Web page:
As far as the US, Miss Manners sums it up perfectly
"Dear Miss Manners,
When and where is it acceptable to use a toothpick?
When: When there is something stuck in your teeth. Where: In spaces between your teeth. Oh, and in the bathroom."
But in certain parts of the world such as Asia and Brazil, using the tootpick at the table is considered ok. An old Chowhound topic
What brought this up is that I was dining at one of the pricer restaurants in Antigua, GT, an old-school Continental type of joint with waiters in tuxes. The meals starts with a warm napkin to clean you hands that is presented in a basket next to a red rose.
Anyway, after the entree, along with a dish of cardomon to cleanse the palate, there's a toothpick container. This isn't at the end of the meal, where you can slip the toothpick in your pocket and retreat to the rest room.
So it got me thinking. In those societies where this is acceptable ... this site came up with a few questions I'd like to know
"Should the left hand be used when handling the TP?
Should one cover one's mouth, whilst TPing?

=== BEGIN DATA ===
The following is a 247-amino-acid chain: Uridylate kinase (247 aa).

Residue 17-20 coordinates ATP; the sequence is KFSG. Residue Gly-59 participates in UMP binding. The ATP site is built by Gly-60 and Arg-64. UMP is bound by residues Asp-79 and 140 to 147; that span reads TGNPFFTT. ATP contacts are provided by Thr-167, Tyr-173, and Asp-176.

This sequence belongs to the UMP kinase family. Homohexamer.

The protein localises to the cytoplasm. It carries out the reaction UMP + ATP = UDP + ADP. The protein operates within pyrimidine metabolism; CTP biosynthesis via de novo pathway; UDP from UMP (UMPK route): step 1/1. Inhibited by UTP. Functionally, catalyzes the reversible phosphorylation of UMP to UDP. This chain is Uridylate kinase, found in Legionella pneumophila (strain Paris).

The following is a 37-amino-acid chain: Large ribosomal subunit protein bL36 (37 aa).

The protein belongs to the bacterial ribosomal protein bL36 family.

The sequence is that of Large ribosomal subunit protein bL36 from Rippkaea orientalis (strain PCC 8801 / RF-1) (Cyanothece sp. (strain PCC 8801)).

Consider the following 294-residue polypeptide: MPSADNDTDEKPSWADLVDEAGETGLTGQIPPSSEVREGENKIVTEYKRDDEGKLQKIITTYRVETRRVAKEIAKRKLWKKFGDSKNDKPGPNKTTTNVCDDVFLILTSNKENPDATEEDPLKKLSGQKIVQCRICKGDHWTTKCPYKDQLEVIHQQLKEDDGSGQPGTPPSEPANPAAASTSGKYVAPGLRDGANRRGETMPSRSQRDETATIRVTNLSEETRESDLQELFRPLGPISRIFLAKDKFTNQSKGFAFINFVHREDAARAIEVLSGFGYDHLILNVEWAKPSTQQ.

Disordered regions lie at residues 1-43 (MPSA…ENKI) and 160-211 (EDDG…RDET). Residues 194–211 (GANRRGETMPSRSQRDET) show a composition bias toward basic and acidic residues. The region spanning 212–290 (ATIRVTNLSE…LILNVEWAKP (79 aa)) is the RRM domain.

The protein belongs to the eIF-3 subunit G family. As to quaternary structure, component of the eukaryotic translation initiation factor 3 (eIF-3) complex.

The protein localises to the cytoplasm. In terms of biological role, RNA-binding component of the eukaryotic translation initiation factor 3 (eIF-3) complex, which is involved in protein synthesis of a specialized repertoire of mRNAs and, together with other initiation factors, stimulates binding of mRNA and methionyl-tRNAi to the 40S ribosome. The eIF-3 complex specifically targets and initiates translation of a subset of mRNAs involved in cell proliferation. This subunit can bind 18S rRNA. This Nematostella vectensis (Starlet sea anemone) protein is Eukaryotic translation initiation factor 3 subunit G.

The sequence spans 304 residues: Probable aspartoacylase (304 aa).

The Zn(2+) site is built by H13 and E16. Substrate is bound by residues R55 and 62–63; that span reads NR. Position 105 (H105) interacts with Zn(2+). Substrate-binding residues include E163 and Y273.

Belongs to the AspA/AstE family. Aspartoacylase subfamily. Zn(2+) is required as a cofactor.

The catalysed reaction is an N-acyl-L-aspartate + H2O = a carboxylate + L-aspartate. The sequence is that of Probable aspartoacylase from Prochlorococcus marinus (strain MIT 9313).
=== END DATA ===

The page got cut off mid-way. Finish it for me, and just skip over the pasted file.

What should be done with the detritus?
A) Placed on napkin
B) Spat into the fan too share around
C) Saved for when hungrey later
D) If saved, what is the time limit"
There is a book on the history of the toothpick where the author says in an NPR interview
"Petroski also finds that the toothpick has adapted across cultures. In Japan, traditional toothpicks are pointed at one end only. Decorative grooves at one end enable the end of the toothpick to be broken off to indicate that it has been used. The stub also provides a rest to keep the soiled part from touching the table. In Portugal and other countries, toothpicks are often hand-carved and receive elaborate ornamentation."
Another link on toothpick history says that "The prophet Muhammad assigned the care of this important tool to a servant called the "master of the toothpick."
So, in those societies that toothpick, what are the rules for using it? How does one become the master of the toothpick?